A Zen Priest Reflects on His Past Lives

A Zen Priest Reflects on His Past Lives December 19, 2019


 

Once a dream did weave a shade
O’er my angel-guarded bed,
That an emmet lost its way
Where on grass methought I lay.

Troubled, wildered, and forlorn,
Dark, benighted, travel-worn,
Over many a tangle spray,
All heart-broke, I heard her say:

‘Oh my children! do they cry,
Do they hear their father sigh?
Now they look abroad to see,
Now return and weep for me.’

Pitying, I dropped a tear:
But I saw a glow-worm near,
Who replied, ‘What wailing wight
Calls the watchman of the night?

‘I am set to light the ground,
While the beetle goes his round:
Follow now the beetle’s hum;
Little wanderer, hie thee home!

William Blake

 

For those who like categories, I find it fair to say I fit broadly into that category of modernist Buddhists. That is, I embrace a naturalistic view of the universe and our human place within the universe.

Although I resist the term “materialist” as I find the reductionism implicit in that word runs counter to how I experience things. I know people look at my writings and say they see materialism. Perhaps. But. It’s more complex. Or,  should be.

I am cautioned by Heinrich Schliemann’s famous and infamous excavation of Troy. A brilliant amateur archeologist, he not only determined that Troy was not a literary fiction, but found it, and excavated it. However, his heavy-handed excavation featuring dynamite not only destroyed numerous artifacts – and, most tragically he probably destroyed the actual layer of the city that was the city during the siege of Troy.

There is a sweet spot in all things. I believe there is in fact a mystery to our lives that isn’t adequately captured in either the classical stories and analysis that describe rebirth, nor with a bare observation that human consciousness arises out of brain functioning and will cease with the death of the brain.

I find time and space and the human heart is messier than either of these statements, the old story of rebirths and the newer one of brain function.

We in fact live in a liminal space. The truth is found in our facing into what arises.

For instance.

This is the nightmare. Mind numbing fear in the darkness. And dark, with only flashes, moments of light searing images into the brain. Screams and moans and shells bursting. I hear them. I smell the battlefield. The foul stench of fear clouded the air, mixing with the copper smells of blood and torn flesh and urine and feces. Of course, in fact, not urine and feces. It is the stench of piss and shit. And fear.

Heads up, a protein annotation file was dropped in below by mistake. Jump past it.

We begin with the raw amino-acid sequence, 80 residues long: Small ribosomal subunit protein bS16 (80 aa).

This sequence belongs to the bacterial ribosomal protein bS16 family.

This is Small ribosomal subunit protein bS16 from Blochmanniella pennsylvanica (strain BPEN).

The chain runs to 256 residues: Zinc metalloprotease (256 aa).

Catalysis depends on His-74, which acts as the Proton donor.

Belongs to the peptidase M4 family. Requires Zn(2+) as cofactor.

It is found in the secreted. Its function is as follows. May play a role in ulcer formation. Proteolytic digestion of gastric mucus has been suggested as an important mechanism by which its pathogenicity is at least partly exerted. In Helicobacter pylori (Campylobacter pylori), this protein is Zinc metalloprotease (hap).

And, in the midst of this, my father’s lieutenant, John Fuller takes a bullet to his head. The shell nearly tearing his face off and he lays there bleeding and dying. My father is the medic and makes his way through the noise and smell and horror to the officer, his friend, and does his best to tend him and comfort him. Stroking what’s left of the lieutenant’s face with a bloody hand.

They both knew the lieutenant is dying. Spitting blood from a mouth that was now little more than a jagged hole and crying in agony, the lieutenant begs, words hard to make out, but clear enough in their meaning. Will my father kill him and end this? My father cries that he can’t. And when the dying officer can’t stop weeping and begging to be killed, his words ever more indistinct, my father runs off into the battlefield.

Years later, for all the years later, this nightmare haunted him.

My father was an alcoholic and drink would often bring back this memory. Me, I remember so many times in my childhood and early adolescence how late at night or too early in the morning holding him up so he could breathe, sometimes cut and bleeding from drunken falls, and he sobbing and choking, telling me this story.

I don’t remember the first time I dreamed this awful story myself.

I was probably twelve or thirteen. I have now dreamed this nightmare many times. Over the years I’ve been all the parts, as an observer, as my father, as the lieutenant. Somewhere I realized it was my memory. It was my life. It is a part of who I am.

My father was fifty-four when he died in 1973. I am nearly twenty years older than my father was when he died. And while the memories of that Italian battlefield have faded, and it’s been a long time since I’ve dreamed the dream, nonetheless it is still a part of me. And it is easy enough to dredge up the memories.

It is my memory.

I have other bits and pieces of memories that people can more easily suggest are internal evidences of past lives. Most notably a free-floating memory of being some kind of lower ranking officer in an ancient army marching into battle. And Occam’s famous razor explains all of them easily enough through variations of brain science.

And, I have my memories. Liars. Truth tellers. Dreams. Most of all dreams.

I find when I surrender, if just for a precious moment or two my certainties, my knowledge, my skepticism, and my acceptance, a kind of magic appears.

I’ve written before of this time in my life where the boundaries of the so-called real and those so-called dreams are not so certain.

We need boundaries. Not arguing against them. They are important. However, they’re also useful fictions. Their reality exists as we perceive them only at a certain level of that imaginal excavation that for each of us is as important as Troy.

The invitation is to notice how tentative they really are, and to open our heart minds in the ways that allow us to see large.

We may, if we do this, discover a Troy of the heart that stretches across time and space.


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